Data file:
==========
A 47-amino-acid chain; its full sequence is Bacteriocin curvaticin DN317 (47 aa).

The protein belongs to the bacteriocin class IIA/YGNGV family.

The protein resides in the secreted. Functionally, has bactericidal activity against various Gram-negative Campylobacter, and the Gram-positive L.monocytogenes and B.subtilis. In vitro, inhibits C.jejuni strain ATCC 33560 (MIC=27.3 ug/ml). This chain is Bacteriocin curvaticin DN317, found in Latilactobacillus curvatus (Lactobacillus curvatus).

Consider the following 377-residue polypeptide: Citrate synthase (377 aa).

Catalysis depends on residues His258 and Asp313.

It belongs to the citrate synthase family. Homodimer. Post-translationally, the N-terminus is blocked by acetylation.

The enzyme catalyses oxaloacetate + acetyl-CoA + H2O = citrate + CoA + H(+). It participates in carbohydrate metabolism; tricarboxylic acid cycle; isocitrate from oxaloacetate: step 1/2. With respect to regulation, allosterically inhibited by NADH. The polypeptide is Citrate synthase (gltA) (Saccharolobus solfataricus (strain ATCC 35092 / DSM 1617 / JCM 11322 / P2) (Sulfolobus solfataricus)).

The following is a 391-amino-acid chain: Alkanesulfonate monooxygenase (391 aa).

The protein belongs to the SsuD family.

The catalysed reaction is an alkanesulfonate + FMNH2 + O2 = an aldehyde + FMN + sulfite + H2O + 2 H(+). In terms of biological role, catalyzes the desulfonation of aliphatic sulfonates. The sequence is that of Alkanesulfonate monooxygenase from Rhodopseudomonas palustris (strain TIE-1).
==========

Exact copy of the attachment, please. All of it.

A 47-amino-acid chain; its full sequence is Bacteriocin curvaticin DN317 (47 aa).

The protein belongs to the bacteriocin class IIA/YGNGV family.

The protein resides in the secreted. Functionally, has bactericidal activity against various Gram-negative Campylobacter, and the Gram-positive L.monocytogenes and B.subtilis. In vitro, inhibits C.jejuni strain ATCC 33560 (MIC=27.3 ug/ml). This chain is Bacteriocin curvaticin DN317, found in Latilactobacillus curvatus (Lactobacillus curvatus).

Consider the following 377-residue polypeptide: Citrate synthase (377 aa).

Catalysis depends on residues His258 and Asp313.

It belongs to the citrate synthase family. Homodimer. Post-translationally, the N-terminus is blocked by acetylation.

The enzyme catalyses oxaloacetate + acetyl-CoA + H2O = citrate + CoA + H(+). It participates in carbohydrate metabolism; tricarboxylic acid cycle; isocitrate from oxaloacetate: step 1/2. With respect to regulation, allosterically inhibited by NADH. The polypeptide is Citrate synthase (gltA) (Saccharolobus solfataricus (strain ATCC 35092 / DSM 1617 / JCM 11322 / P2) (Sulfolobus solfataricus)).

The following is a 391-amino-acid chain: Alkanesulfonate monooxygenase (391 aa).

The protein belongs to the SsuD family.

The catalysed reaction is an alkanesulfonate + FMNH2 + O2 = an aldehyde + FMN + sulfite + H2O + 2 H(+). In terms of biological role, catalyzes the desulfonation of aliphatic sulfonates. The sequence is that of Alkanesulfonate monooxygenase from Rhodopseudomonas palustris (strain TIE-1).